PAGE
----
- As he should, Professor McCormack believes that tone in this debate is very important; my guess is that the Apostle Paul would agree (I Corinthians 13). This seems to be a big part of McCormack’s purpose in writing his blog post; to set a tone and create space where genuine, generous, and collegial debate can take place. I think this is commendable, but I am wondering if he gave up too much to gain this type of space and peace.
- While I agree, of course, that the first four centuries (and all the rest following) represent a very fluid time of development, doctrinally, for the Christian church, and with particular reference to developing a doctrine of God, and a doctrine of Christ, I am not fully persuaded that this creates the type of space that McCormack suggests. The Christian conception, even and especially in the New Testament, with particular reference to the Apostle Paul’s writings of God, even with its belief that He is One (the Shema), always had the reality and confession (as we see in the very early Baptismal pronunciation found in Matthew 28, what we now call the ‘Great Commission’) that the Father, the Son, and Holy Spirit were all God. In my mind whether or not the grammar was there to work this together with the idea that God was one, singular, a unity, and simple (these concepts themselves being products of the Christian appropriation of Hellenic thought) is moot. Christians, by definition, have always ‘worshiped’ the Father, Son, and Holy Spirit as God; they weren’t waiting for the fourth century to hit before they did that. If this is so, just because Christians didn’t have the grammar we have today (because of the 4th century) to think God’s oneness together with His threeness and vice versa, doesn’t mean Christians had an unspecific understanding of a singular God. The Christian trajectory for understanding God, because of His Self-revelation, has always been in the triune direction (in other words Trinitarian grammar did not develop in a vacuum).
- So whether pre-Nicene or post-Nicene the Christian conception of God has always been contingent upon His Self-revelation in Jesus Christ (which McCormack affirms in his not-same-God argument); it has always been a particular understanding of God’s oneness, unity, singularity; and thus has always been removed from abstract appropriations of said oneness by either Jews or Muslims (which is why early Jews considered early Christians as idolaters and Greco-Romans considered them as atheists because they also denied the Roman pantheon conception of God or polytheism).
- If all of this is the case I don’t see how the onus is on McCormack, Barth, Torrance, me, maybe you, or anyone else who claims that Muslims and Christians do not worship the same God. Not even the history of doctrine of God development itself, from within the Christian development, allows for such space. If anything Barth’s re-emphasis upon the Triune, non-generic concept of God was a grand correction that the church needed (Western in particular); Barth’s innovation and emphasis was not a hearkening back to his own 20th century Teutonic theological development; it was not a return to a 19th century development; but it was, again, a return to the early thinkers of the Christian church (both pre-Nicene and post-Nicene). Barth was correcting classical theism, particularly as it took Thomist shape among his own Reformed tradition, following the synthesis of Aristotle’s categories with Christian theology most prominently developed by Thomas Aquinas (so Thomism). This is why I think McCormack is giving up too much! Barth, the one that McCormack takes his theological cues from, might be considered a modern day Church Father.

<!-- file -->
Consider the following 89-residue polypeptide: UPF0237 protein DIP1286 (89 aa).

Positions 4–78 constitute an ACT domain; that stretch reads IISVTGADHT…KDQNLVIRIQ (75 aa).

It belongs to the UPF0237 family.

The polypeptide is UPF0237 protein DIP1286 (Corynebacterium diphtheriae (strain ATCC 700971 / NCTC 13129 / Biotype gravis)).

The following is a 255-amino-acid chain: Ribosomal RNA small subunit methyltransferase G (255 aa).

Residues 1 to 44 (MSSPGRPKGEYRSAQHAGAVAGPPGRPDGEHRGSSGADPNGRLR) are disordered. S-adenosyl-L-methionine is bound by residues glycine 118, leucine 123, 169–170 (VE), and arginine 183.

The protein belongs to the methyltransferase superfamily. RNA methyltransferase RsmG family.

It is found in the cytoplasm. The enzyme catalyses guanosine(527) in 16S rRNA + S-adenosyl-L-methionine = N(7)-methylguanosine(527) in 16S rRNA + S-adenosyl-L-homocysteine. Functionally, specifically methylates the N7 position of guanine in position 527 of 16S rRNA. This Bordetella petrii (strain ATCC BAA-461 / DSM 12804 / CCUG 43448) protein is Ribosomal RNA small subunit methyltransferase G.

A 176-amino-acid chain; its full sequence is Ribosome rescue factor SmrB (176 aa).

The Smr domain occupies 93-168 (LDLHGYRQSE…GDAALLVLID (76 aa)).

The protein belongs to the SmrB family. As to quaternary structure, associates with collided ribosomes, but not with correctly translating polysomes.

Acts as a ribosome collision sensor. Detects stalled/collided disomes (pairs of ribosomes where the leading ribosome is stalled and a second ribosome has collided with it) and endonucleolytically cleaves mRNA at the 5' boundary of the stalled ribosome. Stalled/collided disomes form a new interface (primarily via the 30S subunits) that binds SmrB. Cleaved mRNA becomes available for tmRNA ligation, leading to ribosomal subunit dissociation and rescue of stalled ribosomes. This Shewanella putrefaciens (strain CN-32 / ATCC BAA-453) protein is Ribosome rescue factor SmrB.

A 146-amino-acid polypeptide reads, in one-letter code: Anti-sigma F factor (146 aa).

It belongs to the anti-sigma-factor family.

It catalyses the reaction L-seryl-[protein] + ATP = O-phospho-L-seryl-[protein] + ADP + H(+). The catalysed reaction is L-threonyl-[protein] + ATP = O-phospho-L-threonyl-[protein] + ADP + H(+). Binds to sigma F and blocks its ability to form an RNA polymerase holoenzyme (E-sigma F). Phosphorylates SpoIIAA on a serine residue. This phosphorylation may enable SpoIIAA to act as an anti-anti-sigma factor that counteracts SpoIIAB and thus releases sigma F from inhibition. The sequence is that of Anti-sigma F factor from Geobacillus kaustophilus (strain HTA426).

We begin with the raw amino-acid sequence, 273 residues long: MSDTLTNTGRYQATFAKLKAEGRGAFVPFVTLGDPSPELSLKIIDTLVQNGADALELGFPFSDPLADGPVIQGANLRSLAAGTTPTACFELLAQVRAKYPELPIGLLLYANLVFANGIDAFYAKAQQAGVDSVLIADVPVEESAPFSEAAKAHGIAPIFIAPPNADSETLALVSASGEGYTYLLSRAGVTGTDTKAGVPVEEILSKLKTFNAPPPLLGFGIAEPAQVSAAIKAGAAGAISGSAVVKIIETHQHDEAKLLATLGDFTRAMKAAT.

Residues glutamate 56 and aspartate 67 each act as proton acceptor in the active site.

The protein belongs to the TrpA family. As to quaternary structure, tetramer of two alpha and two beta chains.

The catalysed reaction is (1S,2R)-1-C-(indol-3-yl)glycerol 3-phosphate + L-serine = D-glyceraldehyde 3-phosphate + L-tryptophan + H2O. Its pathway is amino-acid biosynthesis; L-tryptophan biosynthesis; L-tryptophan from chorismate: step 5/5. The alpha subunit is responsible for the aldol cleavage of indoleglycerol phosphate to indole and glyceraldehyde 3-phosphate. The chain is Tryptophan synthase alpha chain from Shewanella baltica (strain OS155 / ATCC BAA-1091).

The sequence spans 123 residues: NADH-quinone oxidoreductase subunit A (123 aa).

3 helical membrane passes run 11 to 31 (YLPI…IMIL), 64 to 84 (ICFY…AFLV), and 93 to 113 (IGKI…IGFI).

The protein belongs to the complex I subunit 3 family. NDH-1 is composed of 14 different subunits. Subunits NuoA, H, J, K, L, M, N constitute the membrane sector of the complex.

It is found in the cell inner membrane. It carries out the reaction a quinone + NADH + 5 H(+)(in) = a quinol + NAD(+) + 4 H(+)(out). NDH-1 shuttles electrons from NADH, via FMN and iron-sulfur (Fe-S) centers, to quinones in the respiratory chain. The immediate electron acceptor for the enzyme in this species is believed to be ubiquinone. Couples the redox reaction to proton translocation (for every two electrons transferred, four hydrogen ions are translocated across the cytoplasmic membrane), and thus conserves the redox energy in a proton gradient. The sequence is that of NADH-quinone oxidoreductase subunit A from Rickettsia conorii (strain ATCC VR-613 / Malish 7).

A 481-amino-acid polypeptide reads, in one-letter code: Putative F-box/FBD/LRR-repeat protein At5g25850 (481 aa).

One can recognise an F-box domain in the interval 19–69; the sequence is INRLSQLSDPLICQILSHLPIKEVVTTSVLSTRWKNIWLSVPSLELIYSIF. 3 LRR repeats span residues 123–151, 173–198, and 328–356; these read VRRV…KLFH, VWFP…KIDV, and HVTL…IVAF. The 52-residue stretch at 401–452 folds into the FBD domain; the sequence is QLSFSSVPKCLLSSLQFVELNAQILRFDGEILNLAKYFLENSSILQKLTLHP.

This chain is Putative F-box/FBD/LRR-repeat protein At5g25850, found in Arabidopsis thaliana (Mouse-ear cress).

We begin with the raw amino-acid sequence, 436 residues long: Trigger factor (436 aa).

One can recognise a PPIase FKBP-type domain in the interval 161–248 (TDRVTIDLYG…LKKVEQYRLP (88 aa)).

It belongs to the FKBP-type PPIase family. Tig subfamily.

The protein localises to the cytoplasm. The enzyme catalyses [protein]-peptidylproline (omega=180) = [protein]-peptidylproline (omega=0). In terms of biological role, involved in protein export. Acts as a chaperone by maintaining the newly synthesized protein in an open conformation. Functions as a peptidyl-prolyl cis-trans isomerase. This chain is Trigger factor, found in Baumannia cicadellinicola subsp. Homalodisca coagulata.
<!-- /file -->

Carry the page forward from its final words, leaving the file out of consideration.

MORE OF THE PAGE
- If we are looking for an ecumenical statement that exalts Barth to that level, we of course will never get that (in fact we will never get that, that period of the church is history). But insofar that Barth is calling us back to material Christian theological categories in regard to a doctrine of God, early thought patterns, it locks him in with orthodox Christian thought that has always already been tensed by an incipient-Trinitarianism; into a pattern of thought that even pre-Nicaea never thought of God’s singularity in generic abstract terms.
- One final point, Muslim theology started in the 7th century, in a post-Nicene world; a world where the Christian conception of God’s oneness never came without a conception of His threeness in relation to His oneness. But ultimately, not even that point is all that pertinent. Muslim theology always claimed a distinct revelational source (which I’ve already noted more than once in other posts); a source that claimed to have ‘personal’ agency behind it (i.e. Allah, the angel Gabriel, and mediated through the Prophet Mohammed). It seems like this is all over-looked as spurious superstition in this discussion, but it clearly is not, and is pertinent. Christians and Muslims have unique and disparate revelation traditions and streams they work from; their conceptions of God can be explained from there. Christians have always been Trinitarians (even if in incipient form); Muslims have always been Unitarians.
This remains a contentious thing, and I believe McCormack’s call for charity is well heeded! We should continue to debate this, and not say too much, or too little or give too much away when discussing it.
It looks like I have concluded, at this point (I’m always processing), that Muslims and Christians do not worship the same God, even with appeal to considering the development of Christian doctrine. It looks like I somewhat disagree with McCormack in regard to the idea that pre-Nicene/post-Nicene and even Tridentine developments in a Christian doctrine of God provide for the space to make the claim that Muslims and Christians worship the same God (like in real life, not in abstract speculation). And it looks like I think that Karl Barth, and those working after him, were making a correction back to early Christian thinking in regard to a doctrine of God; a correction that desperately needed to be made especially with the impact of Aristotelian thought upon Christian theology proper (and if you’ve read Feser’s argument you will see how this applies).
Addendum: Also, see Ben Myer’s post which somewhat builds on McCormack’s: Another Thing About Wheaton: Do Christians and Jews Worship the Same God?